Why should religions not be taxed other than they are groups of people who believe in entities which can't even be demonstrated to exist? Can someone define their non profit group to be declared sacred because they hold a belief in something to become exempt? Why can't secular positions be declared sacred if you don't need to demonstrate that the beliefs in those positions are based on something that cannot be demonstrated as real?

          •  what are community church coffers? (0+ / 0-)

            Politics is like driving. To go backward put it in R. To go forward put it in D.
            Drop by The Grieving Room on Monday nights for support in dealing with grief.

            by TrueBlueMajority on Sat Nov 23, 2013 at 09:31:35 AM PST

            [ Parent ]

      •  Actually, some go into the ministry for the money (6+ / 0-)

        Let's not ignore that other side of it. We are talking many billions of dollars a year in lost tax revenues from mega churches and all their side businesses. I wonder how much 10 years of tax collection from them would ease the deficit?

      •  Why (2+ / 0-)
        Recommended by:
        Word Alchemy, TrueBlueMajority

        Do you worry about what you are not getting? Do you believe that you are lessened, somehow?  That's the same reasoning that begrudges poor people food stamps--heaven help us that someone else is getting what you aren't.

        Most true ministers of the gospel, as opposed to the many hucksters admittedly out there, live a life of simplicity and poverty that depends upon the voluntary contributions of their congregants.  Arguably for a public (I.e. the larger good) purpose. That it's a purpose you don't believe in should not be the only salient factor in deciding what happens.  IMO, of course.

        The folks who brought this suit may have felt vindicated but IMO it was mean spirited.  Because it did nothing more than prove a political point, at the expense of many good people who did nothing to them personally.

        All IMO and YMMV of course.

        •  If they're living a life of poverty, odds are (1+ / 0-)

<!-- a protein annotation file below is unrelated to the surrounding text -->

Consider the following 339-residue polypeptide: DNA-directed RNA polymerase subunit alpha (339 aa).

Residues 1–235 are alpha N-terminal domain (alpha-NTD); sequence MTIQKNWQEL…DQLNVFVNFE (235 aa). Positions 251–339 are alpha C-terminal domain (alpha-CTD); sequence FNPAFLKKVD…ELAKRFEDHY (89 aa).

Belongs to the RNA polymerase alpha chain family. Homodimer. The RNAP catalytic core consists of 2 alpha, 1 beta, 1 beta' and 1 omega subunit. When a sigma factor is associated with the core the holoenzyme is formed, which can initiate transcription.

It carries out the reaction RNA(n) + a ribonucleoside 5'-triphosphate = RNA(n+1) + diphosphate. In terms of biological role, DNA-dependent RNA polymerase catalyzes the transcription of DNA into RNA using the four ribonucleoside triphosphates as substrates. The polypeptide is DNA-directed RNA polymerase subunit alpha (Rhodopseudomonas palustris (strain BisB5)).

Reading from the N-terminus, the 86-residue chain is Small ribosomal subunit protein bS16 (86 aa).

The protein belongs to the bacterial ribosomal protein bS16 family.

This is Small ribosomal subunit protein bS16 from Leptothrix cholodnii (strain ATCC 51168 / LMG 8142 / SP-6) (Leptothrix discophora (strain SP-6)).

Recommended by:
          KathleenM1

          good they still won't be paying taxes on the value of their rent.

          Treating them differently under the law is abhorrent to anyone who truly values the separation of church and state.  You have argued  

          Arguably for a public (I.e. the larger good) purpose.
          that religion is a public good that should be actively encouraged by treatment preferable to any other non-profit.

          That's a simple and forthright rejection of the basic concept of religious freedom, and it is odious.

          But, at least and at last, it was honest.  You disagree with the decision because you disagree with the right of others to be free from promoting your religious beliefs.

          "I read New republic and Nation/I've learned to take every view.." P. Ochs

          by JesseCW on Sat Nov 23, 2013 at 08:21:37 AM PST

          [ Parent ]

          •  what does this mean? (1+ / 0-)
            Recommended by:
            shanikka
            If they're living a life of poverty, odds are good they still won't be paying taxes on the value of their rent.
            i see this argument being made elsewhere and I do not understand it

            Politics is like driving. To go backward put it in R. To go forward put it in D.
            Drop by The Grieving Room on Monday nights for support in dealing with grief.

            by TrueBlueMajority on Sat Nov 23, 2013 at 09:32:53 AM PST

            [ Parent ]

    •  Then the church needs to pay him a bit more (15+ / 0-)

      so that he can afford to pay the taxes on the in-kind salary equivalent he gets by way of housing.

      Churches look at housing as a freebie. They own the property outright, so putting the minister up in the house is a non-expense to them.

      But under the law, if I pay the rent for someone, they have to declare it. This ruling essentially makes that rent visible as "income".

      Necessity is the plea for every infringement of human freedom. It is the argument of tyrants; it is the creed of slaves. - William Pitt

      by Phoenix Rising on Fri Nov 22, 2013 at 06:06:22 PM PST

      [ Parent ]

    •  Any church which is unwilling to hold an annual (6+ / 0-)

      fundraiser to cover their minister's new taxes should ask themselves if they truly believe their founder when he said, "Render to Caesar the things that are Caesar's..." [Mark 12:17].

      We-The-People are Caesar in this land. Churches should consider themselves very fortunate in avoiding property taxes, considering the amount of municipal services they all consume. The dodge by church governing bodies to make part of their minister's salary a (till now) non-taxed benefit has always struck me as a further perversion of a church's non-tax status, which itself is unconstitutional.

      Such churches should heed "The laborer is worthy of his hire." [Deuteronomy 24:14, I Timothy 5:18, Luke 10:7] A church which forces its minister to accept their housing as part of his salary is engaging in doctrinally questionable behavior.

      Full disclosure: I'm not only a PK, I'm the child of missionaries and was partly raised on my parents' mission station in Liberia. Although I'm now an atheist I still endorse what I consider the good stuff in the Bible, even the few good parts of Paul's books.

      Enough fossil fuel remains on Earth to warm it 6 degrees C by 2100 AD if it is all used. A +6 C planet will only sustain half a billion humans. Human population will rise to 9 billion by 2050. Any questions?